A detailed study of Orange Roughy




Sustainable yield... something to think about...


Maximum Sustainable Yield (MSY) is one type of Sustainable Harvesting model, all of which have limitations.

Other such models are Maximum Annual Yield (MAY), the Optimum Sustainable Yield (OSY) and the Annual Sustainable Yield (ASY):
In population ecology and economics, optimum sustainable yield (OSY) is the level of effort (LOE) that maximizes the difference between total revenue and total cost. Or, where marginal revenue equals marginal cost. This level of effort maximizes the economic profit, or rent, of the resource being utilized. It usually corresponds to an effort level lower than that of maximum sustainable yield.
In environmental science, optimum sustainable yield is the largest economical yield of a renewable resource achievable over a long time period without decreasing the ability of the population or its environment to support the continuation of this level of yield.
Most fisheries scientists now interpret MSY in a more dynamic sense as the maximum average yield (MAY) obtained by applying a specific harvesting strategy to a fluctuating resource.
Annual Sustainable Yield (ASY) is defined as biomass that can be harvested from a fish population each year without resulting in a decline. ASY is dynamic and is adjusted based on population levels and performance of previous years fisheries.
(And... there are others!)
These excerpts were taken from:
http://en.wikipedia.org/wiki/Maximum_sustainable_yield (read through the limitations of MSY on this wikipedia page)


Orange Roughy

Read more about the threats to and conservation strategies for the Orange Roughy, here:
http://en.wikipedia.org/wiki/Orange_roughy
and here...

http://www.science.org.au/nova/117/117key.html


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In relation to carrying capacity (K), sustainable yield (SY) will naturally fall
Refer to this website for further information and a worked example of MSY using a different formula... though it essentially results in the same information.
http://faculty.clintoncc.suny.edu/faculty/michael.gregory/files/BIO%20206/206%20Lectures/Population_Growth_1/population_growth.htm

Basically, the calculation in Fig 1 shows that whatever the biomass has increased to at time t+1, if we subtract the original stock biomass at time t, then the surplus (MSY) is derived.


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Video: How the Earth Made Us (Prof. Iain Stewart, BBC) - Fire episode






"The real solution to the energy crisis is not simply alternative energy: huge forests of
wind mills, solar panels on every roof top, and hydrogen cells in every basement. The
real solution certainly includes alternative energy, but can better be summed up as a
“whole systems solution.” We need a whole-new-systems-approach to economics,
politics, culture, values, science, and yes, energy".
Source: The end of Fossil Fuels: Crisis and Opportunity

Discovery Education video - Powering the Future: The Energy Planet

Teaching Point PowerPoint - 3.2



Google Doc - Collaborative task for 3.3.3 (assess the Google doc to complete this)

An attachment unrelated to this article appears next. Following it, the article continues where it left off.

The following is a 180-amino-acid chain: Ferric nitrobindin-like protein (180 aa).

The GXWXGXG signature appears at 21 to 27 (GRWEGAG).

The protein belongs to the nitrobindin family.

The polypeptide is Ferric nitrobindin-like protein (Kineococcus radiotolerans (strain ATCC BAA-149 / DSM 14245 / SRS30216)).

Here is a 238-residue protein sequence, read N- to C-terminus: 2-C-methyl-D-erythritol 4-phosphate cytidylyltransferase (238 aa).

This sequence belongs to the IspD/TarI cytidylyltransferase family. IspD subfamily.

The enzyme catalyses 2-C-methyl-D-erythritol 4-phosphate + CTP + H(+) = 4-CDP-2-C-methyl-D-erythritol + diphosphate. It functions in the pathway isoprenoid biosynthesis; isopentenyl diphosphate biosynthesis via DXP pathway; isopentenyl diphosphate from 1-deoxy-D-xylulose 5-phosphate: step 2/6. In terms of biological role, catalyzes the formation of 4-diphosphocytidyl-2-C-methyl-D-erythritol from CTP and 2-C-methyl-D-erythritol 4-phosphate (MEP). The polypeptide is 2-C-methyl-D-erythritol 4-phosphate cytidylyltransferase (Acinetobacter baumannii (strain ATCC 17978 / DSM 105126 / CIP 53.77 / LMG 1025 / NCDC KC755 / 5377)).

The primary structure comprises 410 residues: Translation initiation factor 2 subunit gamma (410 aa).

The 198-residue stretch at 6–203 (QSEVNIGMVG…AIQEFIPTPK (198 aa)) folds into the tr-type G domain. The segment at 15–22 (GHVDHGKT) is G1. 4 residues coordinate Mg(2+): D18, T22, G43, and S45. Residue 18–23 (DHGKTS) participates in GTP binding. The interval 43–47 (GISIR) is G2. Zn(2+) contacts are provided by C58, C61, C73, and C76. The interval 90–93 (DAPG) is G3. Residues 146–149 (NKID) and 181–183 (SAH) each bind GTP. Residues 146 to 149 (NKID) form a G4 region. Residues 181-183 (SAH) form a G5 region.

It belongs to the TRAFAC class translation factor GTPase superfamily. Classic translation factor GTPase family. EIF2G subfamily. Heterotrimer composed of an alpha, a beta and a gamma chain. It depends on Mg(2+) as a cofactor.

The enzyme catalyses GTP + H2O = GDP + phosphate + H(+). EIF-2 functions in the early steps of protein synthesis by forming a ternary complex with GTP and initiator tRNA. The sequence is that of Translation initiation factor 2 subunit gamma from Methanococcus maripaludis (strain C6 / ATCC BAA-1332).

Here's a copy of the task that is on Google docs.



Habitable Planet - Energy Interactive


Algae for biofuels



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The Textural Triangle

Reading the triangle animation

Determining the percentage of 3rd particle type



Soil Analysis - Field & Lab Work using data loggers






Colorimetry with the Vernier Ti84



Soil Overview


Go to SharePoint ESS -> Teaching Point Resources, to access the PowerPoints

How to read a soil texture chart -
http://www.ehow.com/how_5735575_read-soil-texture-triangle-chart.html

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Soil infiltration & water absorption tests

(Infiltration test worked well, need durable PVC pipe instead of using a can... water absorption test, find another method)

Soil texture, porosity, invertebrates, organic tests


Gizmo: Porosity of Soil - DCP Task


Plating microbes/fungi
How to make agar plates -
http://2008.igem.org/Making_Agar_Plates
How to pour agar plates -



Soil Investigations - OCC PSOW (% moisture, % organic matter)


VSA - Visual Soil Assessment - on SharePoint
(page 3, Table 1 - How to score soil texture)

Soil Lab Studies link (good experiments here, for porosity & ability of the soil to retain pollutants etc)
http://classroomearth.org/node/180

More soil tests (eg. good for knowing how to test for lead in soil)
http://soiltest.cfans.umn.edu/methods.htm

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Soil ecology

Fungal ecology

Soil biology and management

Singapore soil types

Soil structure - in depth

Toxic fertiliser?

Earthworms and crop management

Fertiliser and why plants need it

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Eluvium - The process of removal of materials from geological or soil horizons is called eluviation or leaching.
In soil science, eluviation is the transport of soil material from upper layers of soil to lower levels by downward precipitation of water across soil horizons.

Alluvium - From the Latin, alluvius, from alluere, "to wash against" is loose, unconsolidated (not cemented together into a solid rock, soil or sediments, which has been eroded, reshaped by water in some form, and redeposited in a non-marine setting.

Illuvium - It is a water-assisted transport in a basically vertical direction. It is material displaced across a soil profile, from one layer to another one, by the action of rainwater.


http://www.tokresource.org/tok_classes/enviro/syllabus_content/3.4_soil/index.htm
(a link to images, overviews and to Mr G`s soil section and slides)
...more on the Sahel

Salinization - an excellent explanation with diagrams

Western Australia - salinisation

Source: http://www.hardrainproject.com/hrpl?n=2799
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Machu Pichu - Incan Terracing
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Source:http://the-inca-block-g.wikispaces.com/Machu+Picchu

An Internet tool for designing terracing

Agricultural Urban Terracing... the way of the future?
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soil_conservation_diagram_2.png
Source of diagrams above: